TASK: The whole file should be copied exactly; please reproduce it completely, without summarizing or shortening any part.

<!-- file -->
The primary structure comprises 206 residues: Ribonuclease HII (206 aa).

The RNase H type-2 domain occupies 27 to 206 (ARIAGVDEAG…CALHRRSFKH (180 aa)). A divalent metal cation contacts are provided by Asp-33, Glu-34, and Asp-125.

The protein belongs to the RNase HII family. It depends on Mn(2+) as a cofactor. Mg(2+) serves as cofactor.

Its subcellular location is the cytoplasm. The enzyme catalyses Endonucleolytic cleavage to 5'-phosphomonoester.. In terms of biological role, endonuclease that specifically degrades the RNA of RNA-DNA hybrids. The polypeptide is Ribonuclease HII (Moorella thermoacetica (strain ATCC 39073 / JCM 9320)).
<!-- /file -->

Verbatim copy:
The primary structure comprises 206 residues: Ribonuclease HII (206 aa).

The RNase H type-2 domain occupies 27 to 206 (ARIAGVDEAG…CALHRRSFKH (180 aa)). A divalent metal cation contacts are provided by Asp-33, Glu-34, and Asp-125.

The protein belongs to the RNase HII family. It depends on Mn(2+) as a cofactor. Mg(2+) serves as cofactor.

Its subcellular location is the cytoplasm. The enzyme catalyses Endonucleolytic cleavage to 5'-phosphomonoester.. In terms of biological role, endonuclease that specifically degrades the RNA of RNA-DNA hybrids. The polypeptide is Ribonuclease HII (Moorella thermoacetica (strain ATCC 39073 / JCM 9320)).